The Becker Friedman Institute’s Development Economics Center is pleased to announce the launch of the Development Innovation Lab at UChicago. The launch will take place during Innovation and Development Week, to be held April 25-29 on the University of Chicago campus.
The Development Innovation Lab (DIL) was founded by Michael Kremer, University Professor in Economics and the College and the Harris School of Public Policy and 2019 Nobel laureate, who joined the University of Chicago in 2020. The mission of this global research lab is to use the tools of economics to develop innovations with the potential to benefit millions of people in low- and middle-income countries. DIL brings researchers in different fields together with governments, firms and non-profit organizations to identify, test, refine and scale innovations.
“The Development Innovation Lab is a vital effort to address some of the most important challenges of our times, and we are fortunate that Michael Kremer will lead this collaborative work,” said University of Chicago President Paul Alivisatos. “Michael has played an extremely influential role in shaping the field of development economics with experimental rigor. The Development Innovation Lab will expand that work and its reach, helping our researchers to make an even more positive impact in the world.”
DIL’s team of professional researchers are actively engaged in cutting-edge research, including a new meta-analysis finding that water treatment reduces the odds of child mortality (death before age five) by about 30%. Drawing from this historic work, GiveWell recently announced its decision to recommend a grant of $64.7 million in new spending on water treatment, which could save thousands of lives.
“The University of Chicago’s commitment to development economics, through the launch of the Development Innovation Lab provides a tremendous opportunity to develop new knowledge on ways to address global poverty and ultimately to expand economic opportunity and improve lives,” said Kremer. “I look forward to helping build and grow the development economics community at UChicago and to advancing new research and experimentation to address a range of social and economic challenges.”
Kremer was among the first economists to evaluate interventions in developing countries through randomized control trials. In 1998, he started a project on deworming in Kenya that has since improved the lives of millions of people. By randomizing treatments for intestinal worms at the school level, he and his collaborators found that their research initiative reduced student absenteeism by a quarter—and even carried positive outcomes to neighboring schools. Subsequent work also found that deworming had long-run impacts, leading to higher labor supply for men and more education for women.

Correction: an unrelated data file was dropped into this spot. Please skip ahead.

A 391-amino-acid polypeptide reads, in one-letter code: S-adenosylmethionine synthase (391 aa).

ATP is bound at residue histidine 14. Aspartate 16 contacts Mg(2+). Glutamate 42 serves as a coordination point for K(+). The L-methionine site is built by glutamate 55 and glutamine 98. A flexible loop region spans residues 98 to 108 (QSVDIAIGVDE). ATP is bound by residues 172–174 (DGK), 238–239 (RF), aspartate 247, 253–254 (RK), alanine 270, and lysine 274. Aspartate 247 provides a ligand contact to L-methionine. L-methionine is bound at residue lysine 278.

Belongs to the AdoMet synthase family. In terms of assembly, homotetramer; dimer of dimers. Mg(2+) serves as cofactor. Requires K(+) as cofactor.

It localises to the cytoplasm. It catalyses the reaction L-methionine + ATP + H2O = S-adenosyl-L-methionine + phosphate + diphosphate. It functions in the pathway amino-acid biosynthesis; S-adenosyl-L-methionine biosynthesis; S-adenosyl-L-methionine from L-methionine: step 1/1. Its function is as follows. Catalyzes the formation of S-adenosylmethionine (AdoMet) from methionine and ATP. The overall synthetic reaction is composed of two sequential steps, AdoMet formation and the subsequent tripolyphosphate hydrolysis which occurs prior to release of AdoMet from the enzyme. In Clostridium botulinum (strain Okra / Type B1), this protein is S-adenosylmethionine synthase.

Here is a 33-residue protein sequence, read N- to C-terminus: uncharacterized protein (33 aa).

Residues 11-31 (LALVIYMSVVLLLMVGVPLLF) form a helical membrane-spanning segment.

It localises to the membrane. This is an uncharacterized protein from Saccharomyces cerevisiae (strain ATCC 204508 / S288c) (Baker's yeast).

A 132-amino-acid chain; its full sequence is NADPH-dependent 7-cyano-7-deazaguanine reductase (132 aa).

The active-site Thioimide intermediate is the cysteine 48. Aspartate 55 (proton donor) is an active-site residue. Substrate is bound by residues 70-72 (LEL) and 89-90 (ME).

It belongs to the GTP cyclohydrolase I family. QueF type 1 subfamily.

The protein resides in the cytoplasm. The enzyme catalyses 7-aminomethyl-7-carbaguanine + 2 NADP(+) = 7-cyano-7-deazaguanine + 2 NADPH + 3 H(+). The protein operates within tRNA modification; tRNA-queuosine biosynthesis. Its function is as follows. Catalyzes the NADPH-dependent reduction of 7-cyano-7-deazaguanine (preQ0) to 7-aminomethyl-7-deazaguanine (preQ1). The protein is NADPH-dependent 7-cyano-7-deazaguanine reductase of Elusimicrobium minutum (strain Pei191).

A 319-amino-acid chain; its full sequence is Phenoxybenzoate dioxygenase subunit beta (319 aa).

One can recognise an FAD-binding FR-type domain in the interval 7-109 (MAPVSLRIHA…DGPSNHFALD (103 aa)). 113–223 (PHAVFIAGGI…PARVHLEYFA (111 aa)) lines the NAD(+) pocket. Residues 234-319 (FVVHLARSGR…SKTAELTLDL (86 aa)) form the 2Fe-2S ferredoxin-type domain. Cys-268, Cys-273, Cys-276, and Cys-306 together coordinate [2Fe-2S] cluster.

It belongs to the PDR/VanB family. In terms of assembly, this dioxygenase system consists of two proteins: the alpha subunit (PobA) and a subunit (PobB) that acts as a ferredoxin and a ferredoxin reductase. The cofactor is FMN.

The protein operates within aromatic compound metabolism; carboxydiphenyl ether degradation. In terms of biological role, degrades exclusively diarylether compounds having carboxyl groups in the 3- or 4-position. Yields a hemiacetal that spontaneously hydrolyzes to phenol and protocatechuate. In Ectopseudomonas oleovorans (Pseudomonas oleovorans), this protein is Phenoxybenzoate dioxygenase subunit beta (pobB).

In addition to that research, Kremer helped develop the advance market commitment, proposing the idea of a contract that would guarantee a viable market for a costly product. Such commitments have stimulated private investment in vaccine research and the distribution of vaccines for diseases in the developing world.
The Development Economics Center (DEC) will commemorate the DIL’s formal launch through a series of high-profile events during Innovation and Development Week. The program will kick off on Monday, April 25, with a presentation by the World Bank’s Managing Director of the International Finance Corporation, Makhtar Diop, followed by a fireside chat with Michael Kremer. On Tuesday, April 26, Professor Kremer will give a keynote address, “Innovation, Experimentation, and Economics.” The full calendar of events can be found here and participation is open to the public.
Michael Kremer also serves as the Faculty Director of the Development Economic Center. Chris Blattman, the Ramalee E. Pearson Professor of Global Conflict Studies at the Harris School, and Chang-Tai Hsieh, the Phyllis and Irwin Winkelried Professor of Economics at Chicago Booth, serve as Deputy Faculty Directors. The DEC brings together scholars from across the UChicago community for a collaborative, multi-disciplinary approach to addressing these challenges. The Center also serves as a home for the Development Innovation Lab and the Weiss Fund for Research in Development Economics.
“Michael’s work simultaneously pushes out the frontier of understanding and has had enormous and lasting impacts on people’s wellbeing,” said Michael Greenstone, director of the Becker Friedman Institute and the Milton Friedman Distinguished Service Professor in Economics. “He is the perfect person to lead the Development Economics Center and the Development Innovation Lab, and I know he will catalyze the terrific development economics program at UChicago into even greater heights, with the ultimate beneficiaries being the field of economics and the world.”